The Museum Of Street Culture Will Open In Dallas Next Month With A Photography Exhibit That Explores The Struggle Of The Homeless.

The five-year wait is over.

The Museum of Street Culture, billing itself as the first museum in the world to showcase homelessness and street culture through photography, art and music, will open its doors October 1 with an exhibition of iconic photographer Mary Ellen Mark’s photos of Seattle’s infamous runaway, Erin Blackwell Charles, better known as Tiny.

The museum’s goal is to validate “the history and everyday experience of people in public places through diverse forms of art, education, and new ideas activating social change and building community.”

Museum founder and local writer and filmmaker Alan Govenar says that the goal of this first exhibit is to craft an experience similar to the photo essay style of LIFE Magazine.

“You see the repetition of the images,” Govenar says. “The idea is to see the images in more than one context, and that’s kind of the metaphor for seeing [the homeless] in more than one context.”

The first exhibition titled “Streetwise: Tiny and Runaway children in Seattle (1983)” is part of the 12-month phased exhibition set called “Looking For Home: A Yearlong focus on the work of Mary Ellen Mark.”

The museum will span all areas of the corner of Park and Young street at Encore Park. The street corner includes The Stewpot, the Warner Bros. building at 508 Park where Robert Johnson famously recorded 13 tracks, the Community Garden and 515 Park, which will become the home of Dallas Police Athletic League and Dallas Winds.

Govenar says he wanted to find a way to bridge the gap between the history of music and social services that the block was known for.

Visitors will immediately see the exhibition of Mark’s photos upon entering The Stewpot.  The photos line the the hallway of the health services area hallway. That pathway leads to the dining room called the Second Chance Café, where volunteers serve food to those in need. Mark’s photographs also line the wall of the waiting line for food and feature people Mark documented trying to get their daily food needs met.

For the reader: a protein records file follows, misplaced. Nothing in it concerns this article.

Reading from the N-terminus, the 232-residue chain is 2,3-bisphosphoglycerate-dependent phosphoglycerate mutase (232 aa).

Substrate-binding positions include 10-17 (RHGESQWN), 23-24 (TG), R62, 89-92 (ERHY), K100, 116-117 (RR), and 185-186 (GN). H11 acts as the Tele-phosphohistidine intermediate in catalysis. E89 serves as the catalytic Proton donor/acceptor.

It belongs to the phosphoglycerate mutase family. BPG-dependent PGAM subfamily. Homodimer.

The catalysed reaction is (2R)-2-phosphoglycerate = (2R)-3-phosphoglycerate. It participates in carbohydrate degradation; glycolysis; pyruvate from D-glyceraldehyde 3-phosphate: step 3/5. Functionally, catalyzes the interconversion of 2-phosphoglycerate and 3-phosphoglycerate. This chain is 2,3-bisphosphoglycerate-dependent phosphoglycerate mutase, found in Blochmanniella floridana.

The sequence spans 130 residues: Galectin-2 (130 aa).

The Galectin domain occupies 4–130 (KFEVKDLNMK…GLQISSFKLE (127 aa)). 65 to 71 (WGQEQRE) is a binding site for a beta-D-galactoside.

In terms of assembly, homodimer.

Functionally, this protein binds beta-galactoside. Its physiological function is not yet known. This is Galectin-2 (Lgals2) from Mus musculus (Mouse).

The exhibit also leads to the outside, where street photos are displayed along The Stewpot’s windows. Large formatted photos, like “Tiny at the amusement park with Horsie, Seattle, 1983,” are one of many photos that will be on display in the months to come. Photos and captions of Tiny’s life are also formatted to fit the buildings’ brick walls.

When the Museum of Street Culture officially opens it will mark the end the five-year journey it took to open and it will be the first time the Mary Ellen Mark Foundation has granted permission for an exhibition of this size and magnitude.

Govenar says he never had the chance to meet Mark in person, as she died in 2015. But Mark’s husband Martin Bell, emailed Govenar about what the museum would have meant to Mark.

“What a great start,” Bell wrote in an email. “I’m sure it will be a spectacular exhibition. Thank you for incorporating Mary Allen’s work into the inaugural Museum of Street Culture. Mary Allen would have loved what you were doing with her work.”

The grand opening will feature street performers, live music, guest speakers and food provided by The Stewpot. The opening is free and open to the public. It will be held throughout Encore Park from 11:00 a.m. to 4:30 p.m on October 1.

Says Govenar of his hopes for the museum: “It’s the perfect way to hopefully to show that Dallas is emerging as a leader the ways in which its providing services to people who are experiencing homelessness and for people who are at risk.”

All images by Juan Betancourt.

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